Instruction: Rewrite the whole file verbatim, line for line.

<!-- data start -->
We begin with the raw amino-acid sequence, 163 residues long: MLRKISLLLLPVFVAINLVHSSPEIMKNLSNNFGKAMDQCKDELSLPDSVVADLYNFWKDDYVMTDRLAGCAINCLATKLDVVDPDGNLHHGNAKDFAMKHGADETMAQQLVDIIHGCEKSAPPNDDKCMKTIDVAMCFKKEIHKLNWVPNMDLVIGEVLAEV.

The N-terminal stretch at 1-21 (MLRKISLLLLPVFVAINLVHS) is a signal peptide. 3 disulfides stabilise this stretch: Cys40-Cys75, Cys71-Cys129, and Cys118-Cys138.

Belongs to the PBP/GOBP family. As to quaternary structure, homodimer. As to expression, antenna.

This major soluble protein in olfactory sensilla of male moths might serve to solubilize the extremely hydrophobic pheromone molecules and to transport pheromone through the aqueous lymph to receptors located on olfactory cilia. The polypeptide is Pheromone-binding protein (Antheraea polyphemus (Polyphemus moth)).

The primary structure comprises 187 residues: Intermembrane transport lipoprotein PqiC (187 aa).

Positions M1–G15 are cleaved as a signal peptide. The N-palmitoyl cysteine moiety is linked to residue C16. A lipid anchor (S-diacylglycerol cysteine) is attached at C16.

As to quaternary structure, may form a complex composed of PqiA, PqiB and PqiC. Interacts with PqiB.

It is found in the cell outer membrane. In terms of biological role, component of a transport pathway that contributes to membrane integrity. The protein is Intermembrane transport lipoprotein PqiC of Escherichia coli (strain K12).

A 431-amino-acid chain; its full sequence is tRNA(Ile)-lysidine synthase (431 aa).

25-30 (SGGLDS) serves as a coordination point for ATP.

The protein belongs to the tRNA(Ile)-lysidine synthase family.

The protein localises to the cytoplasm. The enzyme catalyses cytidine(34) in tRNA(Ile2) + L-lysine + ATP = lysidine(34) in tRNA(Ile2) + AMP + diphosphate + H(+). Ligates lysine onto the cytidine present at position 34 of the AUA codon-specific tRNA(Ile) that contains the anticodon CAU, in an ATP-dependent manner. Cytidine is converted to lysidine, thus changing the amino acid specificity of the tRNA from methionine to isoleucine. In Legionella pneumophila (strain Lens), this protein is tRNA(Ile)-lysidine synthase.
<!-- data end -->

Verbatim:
We begin with the raw amino-acid sequence, 163 residues long: MLRKISLLLLPVFVAINLVHSSPEIMKNLSNNFGKAMDQCKDELSLPDSVVADLYNFWKDDYVMTDRLAGCAINCLATKLDVVDPDGNLHHGNAKDFAMKHGADETMAQQLVDIIHGCEKSAPPNDDKCMKTIDVAMCFKKEIHKLNWVPNMDLVIGEVLAEV.

The N-terminal stretch at 1-21 (MLRKISLLLLPVFVAINLVHS) is a signal peptide. 3 disulfides stabilise this stretch: Cys40-Cys75, Cys71-Cys129, and Cys118-Cys138.

Belongs to the PBP/GOBP family. As to quaternary structure, homodimer. As to expression, antenna.

This major soluble protein in olfactory sensilla of male moths might serve to solubilize the extremely hydrophobic pheromone molecules and to transport pheromone through the aqueous lymph to receptors located on olfactory cilia. The polypeptide is Pheromone-binding protein (Antheraea polyphemus (Polyphemus moth)).

The primary structure comprises 187 residues: Intermembrane transport lipoprotein PqiC (187 aa).

Positions M1–G15 are cleaved as a signal peptide. The N-palmitoyl cysteine moiety is linked to residue C16. A lipid anchor (S-diacylglycerol cysteine) is attached at C16.

As to quaternary structure, may form a complex composed of PqiA, PqiB and PqiC. Interacts with PqiB.

It is found in the cell outer membrane. In terms of biological role, component of a transport pathway that contributes to membrane integrity. The protein is Intermembrane transport lipoprotein PqiC of Escherichia coli (strain K12).

A 431-amino-acid chain; its full sequence is tRNA(Ile)-lysidine synthase (431 aa).

25-30 (SGGLDS) serves as a coordination point for ATP.

The protein belongs to the tRNA(Ile)-lysidine synthase family.

The protein localises to the cytoplasm. The enzyme catalyses cytidine(34) in tRNA(Ile2) + L-lysine + ATP = lysidine(34) in tRNA(Ile2) + AMP + diphosphate + H(+). Ligates lysine onto the cytidine present at position 34 of the AUA codon-specific tRNA(Ile) that contains the anticodon CAU, in an ATP-dependent manner. Cytidine is converted to lysidine, thus changing the amino acid specificity of the tRNA from methionine to isoleucine. In Legionella pneumophila (strain Lens), this protein is tRNA(Ile)-lysidine synthase.